Understanding Rating and Billing

Understanding Rating and Billing

Ability to rate calls and bill Accounts, Customers and Vendors for them is a key functionality of the system, so that full understanding of how it works is really important. This chapter explains this subject in depth.

How Calls are Rated and Billed

When the call goes through the Switch there are at least 2 entities in the system to be billed for it: Account and one or more Customers. All relevant Accounts and Customers are billed according to rules defined by the Tariff associated with each of them.

Algorithm works as follows:

  • When the system needs to rate or bill the call first it locates which Account is making it. After that it finds Tariff for that Account and selects the best matching Rate for the destination number as described above. Since there may be nested customers it checks if Customer to which that Account belongs is not a Root Customer and select the best matching Rate according to the respective Tariff for that Customer if not.

  • It iterates over the customers chain until Root Customer has been reached. This may sound as a complicated process, but in fact it is not. Rates are indexed by the DB server, while in practice really deep nesting is uncommon, so that selection of a best matching one is really quick in majority of cases with only 1-2 iterations.

  • NOTE: In the case when one of links in the chain from the Account to the Root Customer doesn’t have a Rate matching the destination number the call will not be allowed to go through, since this would mean that somebody in the chain not pays for this call. When traversing the chain the Switch also records the difference between Balance and Credit Limit for each entity and also rejects the call if it finds that for some of them Balance already exceeds respective Credit Limit, thus not allowing customers to overdraw their credits.

  • The call will also be rejected if the system encounters Rate with Forbidden parameter enabled. Such Rates are designed to make it easier to ban particular prefix (for example toll free prefix or pay-per-minute numbers).

  • This procedure brings up several sets of distinct billing parameters for Account and one or more Customers. Those parameters and their meaning are described in details below.

From Tariff the system obtains the following parameters:

       FreeSeconds - in seconds

       ConnectFee - in monetary units

       PostCallSurcharge - in percents (0.01 means 1%)

       GracePeriod - in seconds

 From Rate the system obtains:

       Price1 - in monetary units per minute

       PriceN - in monetary units per minute

       Interval1 - in seconds

       IntervalN - in seconds

The simplest parameters are ConnectFee, which is fixed amount of money charged for each successful call regardless of its duration, and PostCallSurcharge which is additional charge applied, which is calculated as percentage of the amount charged, that is if the call cost is 1 dollar and the PostCallSurcharge is 0.01, the actual amount charged will be 1.01 dollar.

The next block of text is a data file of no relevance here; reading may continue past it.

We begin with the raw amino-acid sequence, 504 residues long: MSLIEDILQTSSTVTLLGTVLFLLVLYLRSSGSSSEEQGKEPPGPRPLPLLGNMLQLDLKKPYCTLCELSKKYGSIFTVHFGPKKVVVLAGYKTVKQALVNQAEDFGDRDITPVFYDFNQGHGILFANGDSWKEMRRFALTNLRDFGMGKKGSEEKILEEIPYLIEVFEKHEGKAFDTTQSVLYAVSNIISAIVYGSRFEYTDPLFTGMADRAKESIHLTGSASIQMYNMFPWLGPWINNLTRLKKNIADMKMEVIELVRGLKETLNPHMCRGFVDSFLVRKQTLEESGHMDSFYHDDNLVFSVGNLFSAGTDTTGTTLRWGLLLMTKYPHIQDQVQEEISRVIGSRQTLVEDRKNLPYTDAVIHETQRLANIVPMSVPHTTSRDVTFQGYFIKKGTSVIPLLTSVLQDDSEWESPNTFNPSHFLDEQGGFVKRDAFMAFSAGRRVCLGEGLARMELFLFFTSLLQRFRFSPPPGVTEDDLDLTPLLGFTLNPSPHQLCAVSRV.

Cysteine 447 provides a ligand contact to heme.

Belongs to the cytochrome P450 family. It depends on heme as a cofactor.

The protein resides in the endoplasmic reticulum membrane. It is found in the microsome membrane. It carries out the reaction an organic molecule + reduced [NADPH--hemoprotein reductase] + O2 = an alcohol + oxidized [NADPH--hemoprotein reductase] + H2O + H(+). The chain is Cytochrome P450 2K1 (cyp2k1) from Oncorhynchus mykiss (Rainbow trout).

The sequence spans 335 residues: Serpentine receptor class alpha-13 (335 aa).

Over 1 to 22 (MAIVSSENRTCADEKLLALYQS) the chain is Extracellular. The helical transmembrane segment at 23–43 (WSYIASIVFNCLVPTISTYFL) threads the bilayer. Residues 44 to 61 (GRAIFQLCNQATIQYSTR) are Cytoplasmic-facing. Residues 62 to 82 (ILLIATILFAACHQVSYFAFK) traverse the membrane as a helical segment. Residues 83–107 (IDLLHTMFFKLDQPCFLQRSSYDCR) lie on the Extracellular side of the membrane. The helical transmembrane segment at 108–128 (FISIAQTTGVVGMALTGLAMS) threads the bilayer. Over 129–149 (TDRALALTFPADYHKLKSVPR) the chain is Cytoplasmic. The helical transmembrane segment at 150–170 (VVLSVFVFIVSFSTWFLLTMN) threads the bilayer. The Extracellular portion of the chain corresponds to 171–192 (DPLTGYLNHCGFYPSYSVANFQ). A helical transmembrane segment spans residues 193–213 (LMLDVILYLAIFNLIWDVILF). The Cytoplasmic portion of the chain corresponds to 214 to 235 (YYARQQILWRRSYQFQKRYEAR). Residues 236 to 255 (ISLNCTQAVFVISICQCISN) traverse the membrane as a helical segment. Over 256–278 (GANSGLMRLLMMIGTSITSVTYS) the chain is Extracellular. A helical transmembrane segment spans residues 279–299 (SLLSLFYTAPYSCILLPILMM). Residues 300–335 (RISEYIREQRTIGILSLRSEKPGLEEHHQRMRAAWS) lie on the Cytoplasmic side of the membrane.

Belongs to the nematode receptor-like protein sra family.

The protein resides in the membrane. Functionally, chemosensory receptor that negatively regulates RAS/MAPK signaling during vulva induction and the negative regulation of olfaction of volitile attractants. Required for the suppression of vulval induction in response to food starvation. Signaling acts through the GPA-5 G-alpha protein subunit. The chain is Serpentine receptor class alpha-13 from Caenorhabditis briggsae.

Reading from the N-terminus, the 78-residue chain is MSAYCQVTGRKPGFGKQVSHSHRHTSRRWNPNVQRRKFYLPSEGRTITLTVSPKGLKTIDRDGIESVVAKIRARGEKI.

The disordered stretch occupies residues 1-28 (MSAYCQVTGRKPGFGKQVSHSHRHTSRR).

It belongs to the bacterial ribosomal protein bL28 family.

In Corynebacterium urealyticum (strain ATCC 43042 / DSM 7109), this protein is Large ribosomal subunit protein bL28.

The following picture illustrates how the calls are charged. The process starts with comparing value of the GracePeriod parameter with the duration of the call. The GracePeriod parameter determines the minimum duration of the call that will be subject of charge. Calls with durations of less than this value are not charged at all. GracePeriod value of 0 second and 1 second provide almost the same behavior except that when the GracePeriod is 1 second connected calls with zero duration won't be charged a connection fee.

A ConnectFee is charged immediately upon connection, and all calls shorter than Interval1 will be rounded to Interval1 seconds. FreeSeconds are granted after the Interval1, so this part of the call is not charged, therefore calls shorter than (Interval1 + FreeSeconds) will be rounded to Interval1 seconds. If call is longer than (Interval1 + FreeSeconds) remaining portion will be rounded up to multiple IntervalN seconds. After that, the PostCallSurcharge is applied to the total amount charged.

The call illustrated in the figure will be charged using the following formula:

Connect fee - monetary units

Price 1 - monetary units

Price N - monetary units

Interval 1 - seconds

Interval N - seconds

Post call surcharge - fractional based on the setting in the Tariff/Destination Set (E.g. for 10% fractional = 0.1)

Special characters in scope of Rating and Billing

For the proper billing of incoming and outgoing calls it is important to know the meaning of "Reserved" and "Unreserved" characters that can present in sip URI of the call.

Reserved characters are those characters that sometimes have special meaning.
For example, forward @ character is used to separate different parts of a URI.
reserved    =  ";" / "/" / "?" / ":" / "@" / "&" / "=" / "+" / "$" / ","

Unreserved characters that are allowed in a URI but do not have a reserved purpose are called unreserved.
These include upper and lower case letters, decimal digits, and a limited set of punctuation marks and symbols.
Those can be used in calls as a part of username and can be used for billing (as a prefix)

unreserved  =  alphanum / mark
mark        =  "-" / "_" / "." / "!" / "~" / "*" / " ' "/ "(" / ")"

Please refer to RFC 3261 for more details.

If a switch operator wants to protect himself from billing disputes with vendors, that are not recognizing special characters properly (based on rfc 3261), it is possible to restrict the length of the number and reject the calls longer than the E.164 format.

For example, the case vendor removes dot ('.') from incoming CLD = 380.630700341 so that the number becomes 380630700341, and Sippy checks the prefix like 380. (with dot), the operator can set "Min. Length" and "Max. Length" for the 380 prefix to be 12 in the Destinations menu.
After that calls to numbers like 380.630700341 would be properly rejected with the invalid number SIP error.